The youthful passion that drives the world can manifest itself in many ways. It can produce the glory of a Paul McCartney love song, or the tragedy of murder. This trial is about youthful passion run amok. The victim was only 26, the killer is 27, and she met Scott Marasigan when they were both college freshmen.


Instead of having Mr. Marasigan read portions of the transcript, the defense attorney chose to have the witness verbally acknowledge the transcript as she read them aloud to the jury. This disconnect between the lustful passions of youth and the words dispassionately reverberating throughout the courtroom was awkward and uncomfortable and seemed to indicate that people separated by distance wanted to have sex with each other. I don’t know what that has to do with the murder of Michelle Le.


Michelle Le Murder Trial: Day 1

Accused killer Giselle Esteban

I spent the nineteenth anniversary of Polly’s kidnapping and murder in court. Today began the trial of Michelle Le’s accused killer Giselle Esteban. If opening statements were indicative of how this trial will be handled, and in my experience they usually are, then this is one killer who will never again walk in the grass, smell the roses, or vacation on a beach. Instead, she will rot in a physical hell that matches the sick, twisted fantasies that dominate her life and ruin the lives of those who find themselves drawn into her sphere.


The prosecution was unambiguous. Giselle considered her crime for a long time. She planned to kill Michelle, and she telegraphed that information to others.


There is no privacy in 21st Century America. The prosecutor can document events leading up to Michelle’s murder. He has phone a variety of phone records including text message logs, which paint a portrait of a monster. There is an extensive record of phone calls that calculate her obsession with a woman who meant Giselle no harm and never threatened her. Cell tower pings track Giselle’s movements as she stalks Michelle, her work place, her friends and associates. There are pictures and video of Giselle invading Michelle’s space in harrowing and intimate ways. There is the trail of breadcrumbs that ultimately led to Michelle’s remains, days after Giselle was charged with her murder. All in all, a portrait of a twisted woman with hate in her heart and vengeance on her brain is painted in bold brushstrokes, so that all can see her madness, her evil intent.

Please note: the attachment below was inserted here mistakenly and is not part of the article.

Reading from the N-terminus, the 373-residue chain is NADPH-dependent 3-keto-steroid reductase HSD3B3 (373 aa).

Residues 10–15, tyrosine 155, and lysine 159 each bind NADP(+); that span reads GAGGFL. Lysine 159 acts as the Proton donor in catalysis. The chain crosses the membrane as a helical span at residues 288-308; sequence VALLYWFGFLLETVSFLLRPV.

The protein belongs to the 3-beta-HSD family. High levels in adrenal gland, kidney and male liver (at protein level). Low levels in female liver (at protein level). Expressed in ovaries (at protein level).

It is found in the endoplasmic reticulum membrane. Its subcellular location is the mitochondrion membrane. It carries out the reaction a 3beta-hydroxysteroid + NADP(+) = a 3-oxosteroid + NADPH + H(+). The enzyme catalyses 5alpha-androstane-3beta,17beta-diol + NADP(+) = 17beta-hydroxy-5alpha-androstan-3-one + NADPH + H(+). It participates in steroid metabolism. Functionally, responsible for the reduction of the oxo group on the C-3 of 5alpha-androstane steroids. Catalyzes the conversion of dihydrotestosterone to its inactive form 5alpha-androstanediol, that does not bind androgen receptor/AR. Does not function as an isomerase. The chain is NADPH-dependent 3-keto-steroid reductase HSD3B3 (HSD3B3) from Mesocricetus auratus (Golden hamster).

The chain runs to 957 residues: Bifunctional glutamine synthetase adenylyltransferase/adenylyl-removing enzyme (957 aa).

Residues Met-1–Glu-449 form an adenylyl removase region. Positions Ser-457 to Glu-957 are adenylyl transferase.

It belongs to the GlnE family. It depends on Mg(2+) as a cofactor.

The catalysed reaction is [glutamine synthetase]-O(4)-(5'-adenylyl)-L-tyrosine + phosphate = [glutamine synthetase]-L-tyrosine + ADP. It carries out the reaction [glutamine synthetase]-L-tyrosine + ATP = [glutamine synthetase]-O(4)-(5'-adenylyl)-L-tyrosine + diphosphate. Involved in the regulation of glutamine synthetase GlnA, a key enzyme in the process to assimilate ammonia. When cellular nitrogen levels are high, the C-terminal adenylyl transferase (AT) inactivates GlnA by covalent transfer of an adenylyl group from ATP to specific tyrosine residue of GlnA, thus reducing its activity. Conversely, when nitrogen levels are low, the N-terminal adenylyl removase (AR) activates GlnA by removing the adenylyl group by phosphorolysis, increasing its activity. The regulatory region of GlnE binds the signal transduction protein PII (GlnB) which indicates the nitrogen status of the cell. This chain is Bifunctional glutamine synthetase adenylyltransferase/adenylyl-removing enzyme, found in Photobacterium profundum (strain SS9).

Murder Victim Michelle Le

The defense paints a different picture altogether. But even their pastel portrait is streaked in crimson red: the crimson red of Michelle’s blood. They say that it wasn’t a premeditated crime. That instead it was a crime of passion caused by victim whose loose morals invited scrutiny and ultimately retribution. Despite a potential mountain of evidence the defense claims that Giselle is being portrayed as something that she is not. She is not a monster, instead she is a woman scorned. A woman who watched her family crumble beneath her as a philandering boyfriend betrayed her trust and their family.

Scott Marasigan the Man in the Middle

But opening arguments are but a preview of things to come. Scott Marasigan, the lover scorned for crimes perceived but never committed, was the first witness. He spent the afternoon reading from text message transcripts and Giselle’s jealous obsession and twisted logic manifested itself before our eyes. The transcripts were vile, slanderous, profanity riddled sound bites designed to belittle, injure, and torment. Several times a day Giselle would stab Scott with her invective. Three hundred pages of insults that repeated the same words time and again: whore, slut, bitch.

Brother Michael Le & Cousin Krystine Dinh

It was enough to make seasoned reporters gasp in horror. Unfortunately, it was also enough to make Michelle’s brother Michael and cousin Krystine leave the courtroom shaken and in sobs. And today was only the beginning.